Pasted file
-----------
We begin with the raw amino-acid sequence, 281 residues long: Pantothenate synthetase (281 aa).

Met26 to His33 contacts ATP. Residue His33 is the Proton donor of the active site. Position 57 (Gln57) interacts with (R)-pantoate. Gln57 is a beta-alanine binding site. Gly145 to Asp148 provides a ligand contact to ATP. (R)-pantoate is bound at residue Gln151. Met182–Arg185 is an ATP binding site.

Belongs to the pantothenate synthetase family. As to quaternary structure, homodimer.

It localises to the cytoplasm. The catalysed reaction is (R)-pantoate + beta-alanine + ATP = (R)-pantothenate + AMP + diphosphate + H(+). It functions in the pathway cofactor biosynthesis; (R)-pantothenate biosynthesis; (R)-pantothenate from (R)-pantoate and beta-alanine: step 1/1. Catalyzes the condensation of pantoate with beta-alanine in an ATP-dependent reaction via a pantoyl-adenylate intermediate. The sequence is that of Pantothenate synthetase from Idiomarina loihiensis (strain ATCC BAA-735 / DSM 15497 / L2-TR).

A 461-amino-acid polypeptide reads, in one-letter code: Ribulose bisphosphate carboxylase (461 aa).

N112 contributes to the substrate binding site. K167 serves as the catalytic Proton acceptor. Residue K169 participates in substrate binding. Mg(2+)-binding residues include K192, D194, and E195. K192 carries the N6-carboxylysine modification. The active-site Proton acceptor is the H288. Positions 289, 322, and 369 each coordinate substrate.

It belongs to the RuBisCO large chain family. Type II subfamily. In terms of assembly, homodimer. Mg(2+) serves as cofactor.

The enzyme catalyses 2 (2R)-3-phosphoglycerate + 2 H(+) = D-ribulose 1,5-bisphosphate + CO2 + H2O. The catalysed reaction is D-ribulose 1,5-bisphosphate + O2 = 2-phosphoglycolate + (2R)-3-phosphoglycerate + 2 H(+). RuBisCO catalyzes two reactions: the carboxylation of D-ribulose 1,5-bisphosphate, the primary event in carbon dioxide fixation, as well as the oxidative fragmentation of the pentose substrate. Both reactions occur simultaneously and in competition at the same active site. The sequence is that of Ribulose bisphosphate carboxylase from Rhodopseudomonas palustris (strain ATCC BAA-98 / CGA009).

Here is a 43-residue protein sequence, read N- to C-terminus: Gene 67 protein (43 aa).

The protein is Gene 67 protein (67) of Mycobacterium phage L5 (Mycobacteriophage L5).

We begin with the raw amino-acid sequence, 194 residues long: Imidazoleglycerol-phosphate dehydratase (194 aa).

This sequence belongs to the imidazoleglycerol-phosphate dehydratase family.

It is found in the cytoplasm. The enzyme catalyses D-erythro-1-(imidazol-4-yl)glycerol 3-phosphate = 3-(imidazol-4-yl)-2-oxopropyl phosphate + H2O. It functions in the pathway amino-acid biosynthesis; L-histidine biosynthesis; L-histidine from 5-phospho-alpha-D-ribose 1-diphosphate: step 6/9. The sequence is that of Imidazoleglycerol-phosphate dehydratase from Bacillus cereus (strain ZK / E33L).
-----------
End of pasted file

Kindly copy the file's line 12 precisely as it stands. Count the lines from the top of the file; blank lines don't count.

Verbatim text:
This sequence belongs to the imidazoleglycerol-phosphate dehydratase family.